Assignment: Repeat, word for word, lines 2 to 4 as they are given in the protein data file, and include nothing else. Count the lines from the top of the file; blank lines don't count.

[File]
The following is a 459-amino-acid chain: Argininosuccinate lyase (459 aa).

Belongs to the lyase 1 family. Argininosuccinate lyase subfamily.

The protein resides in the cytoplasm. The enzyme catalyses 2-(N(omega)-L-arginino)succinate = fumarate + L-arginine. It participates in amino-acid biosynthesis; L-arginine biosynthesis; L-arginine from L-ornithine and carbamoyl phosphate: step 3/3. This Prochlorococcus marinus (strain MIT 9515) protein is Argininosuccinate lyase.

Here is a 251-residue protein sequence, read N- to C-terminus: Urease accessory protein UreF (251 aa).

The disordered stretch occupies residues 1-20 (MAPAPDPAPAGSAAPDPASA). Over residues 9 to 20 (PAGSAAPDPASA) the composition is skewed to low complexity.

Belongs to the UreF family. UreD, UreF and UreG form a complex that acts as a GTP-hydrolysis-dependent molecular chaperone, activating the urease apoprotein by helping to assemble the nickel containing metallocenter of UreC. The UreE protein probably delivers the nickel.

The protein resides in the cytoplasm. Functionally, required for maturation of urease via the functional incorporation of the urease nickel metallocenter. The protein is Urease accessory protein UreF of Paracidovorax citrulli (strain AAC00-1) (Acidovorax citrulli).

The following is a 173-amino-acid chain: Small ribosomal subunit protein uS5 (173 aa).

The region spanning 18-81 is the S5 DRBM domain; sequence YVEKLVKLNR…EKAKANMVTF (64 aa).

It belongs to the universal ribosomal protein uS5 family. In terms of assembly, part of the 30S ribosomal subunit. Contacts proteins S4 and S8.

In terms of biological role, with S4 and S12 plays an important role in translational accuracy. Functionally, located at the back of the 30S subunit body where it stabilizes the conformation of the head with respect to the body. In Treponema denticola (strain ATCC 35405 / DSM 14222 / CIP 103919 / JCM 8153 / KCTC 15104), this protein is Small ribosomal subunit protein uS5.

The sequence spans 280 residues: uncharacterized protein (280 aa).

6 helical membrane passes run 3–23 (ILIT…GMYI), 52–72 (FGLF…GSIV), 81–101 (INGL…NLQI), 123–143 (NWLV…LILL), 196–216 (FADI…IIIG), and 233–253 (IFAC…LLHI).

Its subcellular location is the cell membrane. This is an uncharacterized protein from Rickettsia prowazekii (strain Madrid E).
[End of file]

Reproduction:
Belongs to the lyase 1 family. Argininosuccinate lyase subfamily.

The protein resides in the cytoplasm. The enzyme catalyses 2-(N(omega)-L-arginino)succinate = fumarate + L-arginine. It participates in amino-acid biosynthesis; L-arginine biosynthesis; L-arginine from L-ornithine and carbamoyl phosphate: step 3/3. This Prochlorococcus marinus (strain MIT 9515) protein is Argininosuccinate lyase.

Here is a 251-residue protein sequence, read N- to C-terminus: Urease accessory protein UreF (251 aa).